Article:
Washington [US], November 29 (ANI): Scientists at Duke-NUS Medical School and colleagues in Singapore sequenced the reaction of colony-reared cave honey bats (Eonycteris spelaea) to viral infection at single-cell resolution. . The findings, published in the journal Immunity, contribute to insights into bat immunity that can be used to protect human health.
Bats carry many types of viruses. Infection with a deadly virus does not cause any noticeable signs or symptoms of illness.
“By understanding how the bat immune response protects bats from infection, we hope to provide clues to better combating viral infections,” said Duke-NUS’s Emerging Infectious Diseases (EID). Researcher Dr. Akshamal Gamage explained. ) co-first author of the program and study.
“Knowing how to better fight viral infections could help develop treatments that can help us become more bat-like,” said Wharton Chan, an MD-PhD candidate at Duke University. NUS is also the co-first author of .
In this study, we investigated the immune response of bats to Malacca virus, a double-stranded RNA virus that utilizes bats as a natural host. The virus also causes mild respiratory illness in humans.
The team used single-cell transcriptome sequencing to study the lung’s immune response to infection at the cellular level, identifying different types of immune cells in bats, some of which are similar to others, including humans. It has been shown that they are different from mammalian immune cells. We do this in response to such viral infections.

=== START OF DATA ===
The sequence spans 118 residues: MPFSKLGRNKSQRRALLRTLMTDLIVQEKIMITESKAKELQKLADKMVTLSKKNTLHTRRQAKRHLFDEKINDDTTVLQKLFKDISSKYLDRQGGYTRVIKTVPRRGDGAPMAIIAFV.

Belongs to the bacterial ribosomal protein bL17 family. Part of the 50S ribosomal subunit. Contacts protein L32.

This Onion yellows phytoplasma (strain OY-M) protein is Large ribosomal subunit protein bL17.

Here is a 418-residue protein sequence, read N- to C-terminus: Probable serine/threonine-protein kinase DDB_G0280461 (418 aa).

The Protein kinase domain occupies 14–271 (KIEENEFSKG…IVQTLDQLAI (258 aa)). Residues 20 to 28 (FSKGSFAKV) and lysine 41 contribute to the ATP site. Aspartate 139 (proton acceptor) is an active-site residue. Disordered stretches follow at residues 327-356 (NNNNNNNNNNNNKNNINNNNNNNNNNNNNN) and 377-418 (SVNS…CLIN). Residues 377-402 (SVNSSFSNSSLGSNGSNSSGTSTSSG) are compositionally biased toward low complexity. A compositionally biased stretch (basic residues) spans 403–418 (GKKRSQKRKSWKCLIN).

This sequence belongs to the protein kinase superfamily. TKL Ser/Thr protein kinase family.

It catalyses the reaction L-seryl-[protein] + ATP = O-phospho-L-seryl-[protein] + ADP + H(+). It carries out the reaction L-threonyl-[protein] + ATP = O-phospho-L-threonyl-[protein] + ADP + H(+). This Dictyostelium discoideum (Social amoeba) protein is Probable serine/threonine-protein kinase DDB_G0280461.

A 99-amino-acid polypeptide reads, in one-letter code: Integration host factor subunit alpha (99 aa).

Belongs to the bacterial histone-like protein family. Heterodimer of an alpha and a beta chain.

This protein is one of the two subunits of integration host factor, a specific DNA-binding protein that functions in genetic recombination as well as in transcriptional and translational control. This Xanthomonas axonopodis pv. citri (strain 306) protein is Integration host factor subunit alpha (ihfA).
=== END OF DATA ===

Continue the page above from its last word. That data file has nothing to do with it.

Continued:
They found that a type of white blood cell called neutrophils showed very high expression of a gene called IDO1, which is known to play a role in mediating immunosuppression in humans. Scientists believe that IDO1 expression in cave honey bats may play an important role in reducing post-infection inflammation.
Feng Zhu, Ph.D., EID Program Research Fellow and co-first author of the study, said: “It consumes viral particles and teaches T cells how to recognize the virus. Bats have been shown to clearly activate immune responses after infection, despite exhibiting few apparent symptoms or pathology.” This observation is intriguing because we know that there is a lot of activity.” T cells and natural killer cells (named for their ability to kill tumor cells and virus-infected cells) are widely activated to respond to infection. Contained in cave nectar bats.
“This is the first study to detail the immune response of bats to in vivo infection at the single-cell transcriptome level,” said Professor Linfa Wang, senior author of the study in the EID Program. “We believe our study will serve as an important guide to inform further investigations to uncover the amazing biology of bats.In the future, in addition to research on viral disease resistance, bats will be used as long-lived mammals. We want to uncover clues to longevity from these bats.Learn how these honey-eating bats can survive on a high-sugar diet of nectar without becoming diabetic.”
http://www.singaporenews.net/news/273135861/scientists-reveal-first-close-up-look-at-bats-immune-response-to-live-infection Scientists have probed bats’ immune responses to live infections for the first time